The Remote Commute – Trying to Get From Point A to Point B in Winter

off road 4WD 4x4 magazine P1180301

Originally Published in Issue 31 of 4Low Magazine

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Story and Photo by Julie Covert

July 2010, I moved from the suburbs of Baltimore, MD, to living off-the-grid on Shelter Island, a remote island found off Drummond Island, MI, on the eastern end of the Upper Peninsula. During warm weather, April through October, my husband, Hugh, and I boat from Shelter Island to our dock on Drummond. The rest of the year, the commute to work and town can be arduous.

In 2010 I had no clue about off-roading. My family had considered ATVs a nuisance and not eco-friendly. Jeep Scramblers were cheap when I got my driver’s license, but Mom had seen the 60 Minutes exposé that said Jeeps were dangerous, so no way was I getting one. At least not then. When I moved here, I quickly realized that my beloved VW Golf TDI was entirely the wrong vehicle for the two-track that I would have to learn to negotiate in all seasons.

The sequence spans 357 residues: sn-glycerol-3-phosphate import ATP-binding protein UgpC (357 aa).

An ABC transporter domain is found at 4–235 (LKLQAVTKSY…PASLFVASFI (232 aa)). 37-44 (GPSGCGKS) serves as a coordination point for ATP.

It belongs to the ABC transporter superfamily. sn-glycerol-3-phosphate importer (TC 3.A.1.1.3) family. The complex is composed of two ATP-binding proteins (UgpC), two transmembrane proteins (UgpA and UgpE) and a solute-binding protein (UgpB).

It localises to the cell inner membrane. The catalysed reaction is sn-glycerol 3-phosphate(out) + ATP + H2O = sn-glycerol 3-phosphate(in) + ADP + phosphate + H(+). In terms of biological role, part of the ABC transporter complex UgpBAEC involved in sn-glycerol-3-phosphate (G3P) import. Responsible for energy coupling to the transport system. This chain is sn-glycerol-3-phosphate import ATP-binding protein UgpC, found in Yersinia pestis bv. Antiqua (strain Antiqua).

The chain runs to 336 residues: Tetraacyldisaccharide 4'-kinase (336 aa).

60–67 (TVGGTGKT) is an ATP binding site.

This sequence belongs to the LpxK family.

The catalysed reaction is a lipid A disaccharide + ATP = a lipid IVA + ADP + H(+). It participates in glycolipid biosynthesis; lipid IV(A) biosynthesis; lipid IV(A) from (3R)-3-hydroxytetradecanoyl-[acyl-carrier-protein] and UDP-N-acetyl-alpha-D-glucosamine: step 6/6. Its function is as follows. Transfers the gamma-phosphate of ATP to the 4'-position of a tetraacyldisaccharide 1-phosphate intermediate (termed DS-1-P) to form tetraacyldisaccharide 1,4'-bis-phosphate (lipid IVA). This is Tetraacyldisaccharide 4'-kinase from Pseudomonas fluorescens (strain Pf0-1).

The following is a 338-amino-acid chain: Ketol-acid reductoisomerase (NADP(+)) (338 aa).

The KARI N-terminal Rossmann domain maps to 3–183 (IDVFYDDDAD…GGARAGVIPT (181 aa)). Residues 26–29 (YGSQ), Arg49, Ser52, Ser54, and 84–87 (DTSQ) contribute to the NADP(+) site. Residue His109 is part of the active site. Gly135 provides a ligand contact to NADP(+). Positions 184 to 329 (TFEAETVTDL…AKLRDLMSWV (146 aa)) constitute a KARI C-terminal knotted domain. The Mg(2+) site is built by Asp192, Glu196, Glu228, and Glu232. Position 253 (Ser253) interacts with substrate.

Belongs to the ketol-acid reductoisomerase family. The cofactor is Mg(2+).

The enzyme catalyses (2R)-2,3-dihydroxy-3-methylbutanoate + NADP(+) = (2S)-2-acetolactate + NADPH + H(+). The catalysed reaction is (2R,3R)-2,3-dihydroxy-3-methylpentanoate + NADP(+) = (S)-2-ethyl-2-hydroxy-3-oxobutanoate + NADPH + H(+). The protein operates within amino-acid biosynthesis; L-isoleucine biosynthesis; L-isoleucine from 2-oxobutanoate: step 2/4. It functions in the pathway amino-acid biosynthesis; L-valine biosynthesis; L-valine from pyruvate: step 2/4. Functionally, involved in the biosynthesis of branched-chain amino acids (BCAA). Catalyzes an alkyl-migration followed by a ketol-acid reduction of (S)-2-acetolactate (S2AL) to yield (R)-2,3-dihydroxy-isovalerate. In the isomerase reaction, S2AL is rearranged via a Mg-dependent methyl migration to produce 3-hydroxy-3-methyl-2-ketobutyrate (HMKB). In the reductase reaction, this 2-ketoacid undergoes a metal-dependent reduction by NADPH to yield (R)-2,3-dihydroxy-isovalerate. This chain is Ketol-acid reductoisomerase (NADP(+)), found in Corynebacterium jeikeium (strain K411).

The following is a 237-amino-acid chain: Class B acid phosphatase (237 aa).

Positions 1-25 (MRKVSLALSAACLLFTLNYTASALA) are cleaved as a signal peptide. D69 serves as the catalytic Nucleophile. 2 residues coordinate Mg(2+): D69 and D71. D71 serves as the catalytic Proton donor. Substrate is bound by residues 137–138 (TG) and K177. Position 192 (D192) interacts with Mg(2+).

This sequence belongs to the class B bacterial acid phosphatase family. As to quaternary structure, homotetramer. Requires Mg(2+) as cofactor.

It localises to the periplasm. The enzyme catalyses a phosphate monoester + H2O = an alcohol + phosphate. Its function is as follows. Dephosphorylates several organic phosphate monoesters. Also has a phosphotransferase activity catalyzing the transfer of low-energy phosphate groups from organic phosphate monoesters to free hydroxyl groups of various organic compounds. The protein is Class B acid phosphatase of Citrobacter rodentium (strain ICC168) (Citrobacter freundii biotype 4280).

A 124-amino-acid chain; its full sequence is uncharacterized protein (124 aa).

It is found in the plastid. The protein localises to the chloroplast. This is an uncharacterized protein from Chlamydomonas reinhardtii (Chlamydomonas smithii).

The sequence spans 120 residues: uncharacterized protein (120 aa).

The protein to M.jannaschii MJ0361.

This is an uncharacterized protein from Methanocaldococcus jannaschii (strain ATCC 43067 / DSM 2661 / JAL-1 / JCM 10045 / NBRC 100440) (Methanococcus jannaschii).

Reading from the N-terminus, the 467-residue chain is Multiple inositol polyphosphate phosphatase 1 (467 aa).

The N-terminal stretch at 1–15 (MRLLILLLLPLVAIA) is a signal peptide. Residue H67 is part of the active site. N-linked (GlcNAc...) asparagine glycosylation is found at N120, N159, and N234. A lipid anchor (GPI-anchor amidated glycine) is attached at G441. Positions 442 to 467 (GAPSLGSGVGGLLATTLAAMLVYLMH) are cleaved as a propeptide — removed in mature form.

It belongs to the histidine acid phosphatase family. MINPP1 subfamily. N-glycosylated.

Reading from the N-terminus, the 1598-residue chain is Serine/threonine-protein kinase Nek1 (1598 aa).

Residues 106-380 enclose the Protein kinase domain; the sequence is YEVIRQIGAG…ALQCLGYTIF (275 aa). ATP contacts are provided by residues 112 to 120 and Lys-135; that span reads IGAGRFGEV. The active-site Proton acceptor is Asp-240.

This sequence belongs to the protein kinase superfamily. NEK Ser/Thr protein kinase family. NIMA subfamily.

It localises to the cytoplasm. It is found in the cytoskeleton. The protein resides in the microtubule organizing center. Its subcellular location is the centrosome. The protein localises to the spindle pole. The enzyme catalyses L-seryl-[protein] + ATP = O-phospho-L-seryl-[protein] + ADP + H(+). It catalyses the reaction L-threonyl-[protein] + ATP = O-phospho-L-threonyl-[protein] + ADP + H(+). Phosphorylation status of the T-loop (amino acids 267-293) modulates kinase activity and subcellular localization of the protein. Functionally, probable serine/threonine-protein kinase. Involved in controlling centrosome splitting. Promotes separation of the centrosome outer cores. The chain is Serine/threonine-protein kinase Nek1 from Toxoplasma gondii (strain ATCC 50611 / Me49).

To get to town in winter, we go “over the river and through the woods” to get to our Jeeps, but the fun does not stop there. Our island kisses up to Drummond with about 200 yards of water between the two. After a mile hike from the house to the end of our island, we cross the water either by canoe or wading in chest waders, to get to Drummond. There we hike another 1/2 mile to where the Jeeps are parked at a friend’s summer cabin. By this time, we’re all warmed up for what is in store for us — three miles of two-track that the county does not maintain, so we have to. Then it’s two miles of county dirt road before getting to pavement, which is fourteen miles from our small town. All of this adds up to a 20.5 mile, hour-long “commute” if we don’t get stuck.

Winter number one, Hugh picked me up in his 4WD lifted pickup at the end of the two-track and we went home together. Spring came and he declared “Julie, we need a Jeep for you.” After a few months, we found my first Jeep, a manual transmission ’82 Scrambler with a fiberglass tub and soft top that we put BF Goodrich T/A KO 35s on. Later together, we’d do a complete rebuild as the frame was rotting, but that’s a story for another time.